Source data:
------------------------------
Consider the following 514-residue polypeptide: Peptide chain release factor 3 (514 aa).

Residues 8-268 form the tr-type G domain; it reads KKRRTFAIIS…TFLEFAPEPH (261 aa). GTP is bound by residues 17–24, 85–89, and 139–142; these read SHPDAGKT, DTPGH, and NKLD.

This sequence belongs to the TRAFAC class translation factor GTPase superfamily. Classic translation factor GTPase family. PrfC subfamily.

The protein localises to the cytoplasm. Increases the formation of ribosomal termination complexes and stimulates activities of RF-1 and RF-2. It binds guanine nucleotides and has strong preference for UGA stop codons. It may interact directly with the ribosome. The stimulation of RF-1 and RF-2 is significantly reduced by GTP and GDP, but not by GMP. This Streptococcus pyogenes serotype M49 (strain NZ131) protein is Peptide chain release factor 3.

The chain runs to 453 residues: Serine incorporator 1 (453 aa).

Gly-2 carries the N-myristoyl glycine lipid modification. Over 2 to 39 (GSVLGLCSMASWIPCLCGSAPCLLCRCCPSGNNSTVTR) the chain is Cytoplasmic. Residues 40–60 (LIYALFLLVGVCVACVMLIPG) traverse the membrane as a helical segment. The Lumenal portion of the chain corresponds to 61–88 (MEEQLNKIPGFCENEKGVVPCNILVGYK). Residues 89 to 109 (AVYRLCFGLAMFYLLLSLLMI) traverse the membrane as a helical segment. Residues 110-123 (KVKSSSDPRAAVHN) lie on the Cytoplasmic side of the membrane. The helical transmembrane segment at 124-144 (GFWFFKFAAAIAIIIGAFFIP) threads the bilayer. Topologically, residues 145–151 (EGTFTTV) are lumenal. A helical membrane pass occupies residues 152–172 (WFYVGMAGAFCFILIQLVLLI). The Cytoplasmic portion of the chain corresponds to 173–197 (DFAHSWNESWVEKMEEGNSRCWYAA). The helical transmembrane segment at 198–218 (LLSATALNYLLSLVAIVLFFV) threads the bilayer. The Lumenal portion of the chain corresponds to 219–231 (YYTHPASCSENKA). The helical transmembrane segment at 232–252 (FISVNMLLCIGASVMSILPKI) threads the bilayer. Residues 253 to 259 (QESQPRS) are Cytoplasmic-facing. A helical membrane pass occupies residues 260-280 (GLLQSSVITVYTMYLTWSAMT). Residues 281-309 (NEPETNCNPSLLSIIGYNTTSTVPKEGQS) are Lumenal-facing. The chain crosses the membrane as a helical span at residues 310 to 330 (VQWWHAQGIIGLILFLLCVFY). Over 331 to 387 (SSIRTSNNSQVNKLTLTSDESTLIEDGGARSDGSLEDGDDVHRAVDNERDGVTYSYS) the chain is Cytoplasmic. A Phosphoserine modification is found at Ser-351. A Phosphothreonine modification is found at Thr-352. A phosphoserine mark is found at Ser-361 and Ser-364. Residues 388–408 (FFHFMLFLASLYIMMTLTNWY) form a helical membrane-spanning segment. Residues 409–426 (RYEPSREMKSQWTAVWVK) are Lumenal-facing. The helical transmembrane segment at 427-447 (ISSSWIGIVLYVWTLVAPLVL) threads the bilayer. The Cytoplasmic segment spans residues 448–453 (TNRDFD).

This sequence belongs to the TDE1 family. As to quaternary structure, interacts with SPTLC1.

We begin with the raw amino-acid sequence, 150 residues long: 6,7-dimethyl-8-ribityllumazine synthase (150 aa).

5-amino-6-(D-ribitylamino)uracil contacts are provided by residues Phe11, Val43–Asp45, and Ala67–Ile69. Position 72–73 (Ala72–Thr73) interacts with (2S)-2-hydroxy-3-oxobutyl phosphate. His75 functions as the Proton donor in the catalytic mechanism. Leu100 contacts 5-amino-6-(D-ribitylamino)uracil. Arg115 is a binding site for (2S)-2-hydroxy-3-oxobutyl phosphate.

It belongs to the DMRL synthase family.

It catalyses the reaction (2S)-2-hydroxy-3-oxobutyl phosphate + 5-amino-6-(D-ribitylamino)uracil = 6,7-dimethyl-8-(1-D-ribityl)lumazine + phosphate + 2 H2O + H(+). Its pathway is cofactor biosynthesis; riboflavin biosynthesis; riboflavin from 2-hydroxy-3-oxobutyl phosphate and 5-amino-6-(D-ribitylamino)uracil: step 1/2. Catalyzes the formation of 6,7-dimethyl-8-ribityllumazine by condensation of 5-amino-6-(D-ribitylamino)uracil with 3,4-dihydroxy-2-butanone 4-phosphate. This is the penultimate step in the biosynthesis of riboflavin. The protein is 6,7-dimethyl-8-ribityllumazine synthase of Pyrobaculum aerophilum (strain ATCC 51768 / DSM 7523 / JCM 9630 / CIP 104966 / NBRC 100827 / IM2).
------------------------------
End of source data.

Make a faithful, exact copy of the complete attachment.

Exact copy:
Consider the following 514-residue polypeptide: Peptide chain release factor 3 (514 aa).

Residues 8-268 form the tr-type G domain; it reads KKRRTFAIIS…TFLEFAPEPH (261 aa). GTP is bound by residues 17–24, 85–89, and 139–142; these read SHPDAGKT, DTPGH, and NKLD.

This sequence belongs to the TRAFAC class translation factor GTPase superfamily. Classic translation factor GTPase family. PrfC subfamily.

The protein localises to the cytoplasm. Increases the formation of ribosomal termination complexes and stimulates activities of RF-1 and RF-2. It binds guanine nucleotides and has strong preference for UGA stop codons. It may interact directly with the ribosome. The stimulation of RF-1 and RF-2 is significantly reduced by GTP and GDP, but not by GMP. This Streptococcus pyogenes serotype M49 (strain NZ131) protein is Peptide chain release factor 3.

The chain runs to 453 residues: Serine incorporator 1 (453 aa).

Gly-2 carries the N-myristoyl glycine lipid modification. Over 2 to 39 (GSVLGLCSMASWIPCLCGSAPCLLCRCCPSGNNSTVTR) the chain is Cytoplasmic. Residues 40–60 (LIYALFLLVGVCVACVMLIPG) traverse the membrane as a helical segment. The Lumenal portion of the chain corresponds to 61–88 (MEEQLNKIPGFCENEKGVVPCNILVGYK). Residues 89 to 109 (AVYRLCFGLAMFYLLLSLLMI) traverse the membrane as a helical segment. Residues 110-123 (KVKSSSDPRAAVHN) lie on the Cytoplasmic side of the membrane. The helical transmembrane segment at 124-144 (GFWFFKFAAAIAIIIGAFFIP) threads the bilayer. Topologically, residues 145–151 (EGTFTTV) are lumenal. A helical membrane pass occupies residues 152–172 (WFYVGMAGAFCFILIQLVLLI). The Cytoplasmic portion of the chain corresponds to 173–197 (DFAHSWNESWVEKMEEGNSRCWYAA). The helical transmembrane segment at 198–218 (LLSATALNYLLSLVAIVLFFV) threads the bilayer. The Lumenal portion of the chain corresponds to 219–231 (YYTHPASCSENKA). The helical transmembrane segment at 232–252 (FISVNMLLCIGASVMSILPKI) threads the bilayer. Residues 253 to 259 (QESQPRS) are Cytoplasmic-facing. A helical membrane pass occupies residues 260-280 (GLLQSSVITVYTMYLTWSAMT). Residues 281-309 (NEPETNCNPSLLSIIGYNTTSTVPKEGQS) are Lumenal-facing. The chain crosses the membrane as a helical span at residues 310 to 330 (VQWWHAQGIIGLILFLLCVFY). Over 331 to 387 (SSIRTSNNSQVNKLTLTSDESTLIEDGGARSDGSLEDGDDVHRAVDNERDGVTYSYS) the chain is Cytoplasmic. A Phosphoserine modification is found at Ser-351. A Phosphothreonine modification is found at Thr-352. A phosphoserine mark is found at Ser-361 and Ser-364. Residues 388–408 (FFHFMLFLASLYIMMTLTNWY) form a helical membrane-spanning segment. Residues 409–426 (RYEPSREMKSQWTAVWVK) are Lumenal-facing. The helical transmembrane segment at 427-447 (ISSSWIGIVLYVWTLVAPLVL) threads the bilayer. The Cytoplasmic segment spans residues 448–453 (TNRDFD).

This sequence belongs to the TDE1 family. As to quaternary structure, interacts with SPTLC1.

We begin with the raw amino-acid sequence, 150 residues long: 6,7-dimethyl-8-ribityllumazine synthase (150 aa).

5-amino-6-(D-ribitylamino)uracil contacts are provided by residues Phe11, Val43–Asp45, and Ala67–Ile69. Position 72–73 (Ala72–Thr73) interacts with (2S)-2-hydroxy-3-oxobutyl phosphate. His75 functions as the Proton donor in the catalytic mechanism. Leu100 contacts 5-amino-6-(D-ribitylamino)uracil. Arg115 is a binding site for (2S)-2-hydroxy-3-oxobutyl phosphate.

It belongs to the DMRL synthase family.

It catalyses the reaction (2S)-2-hydroxy-3-oxobutyl phosphate + 5-amino-6-(D-ribitylamino)uracil = 6,7-dimethyl-8-(1-D-ribityl)lumazine + phosphate + 2 H2O + H(+). Its pathway is cofactor biosynthesis; riboflavin biosynthesis; riboflavin from 2-hydroxy-3-oxobutyl phosphate and 5-amino-6-(D-ribitylamino)uracil: step 1/2. Catalyzes the formation of 6,7-dimethyl-8-ribityllumazine by condensation of 5-amino-6-(D-ribitylamino)uracil with 3,4-dihydroxy-2-butanone 4-phosphate. This is the penultimate step in the biosynthesis of riboflavin. The protein is 6,7-dimethyl-8-ribityllumazine synthase of Pyrobaculum aerophilum (strain ATCC 51768 / DSM 7523 / JCM 9630 / CIP 104966 / NBRC 100827 / IM2).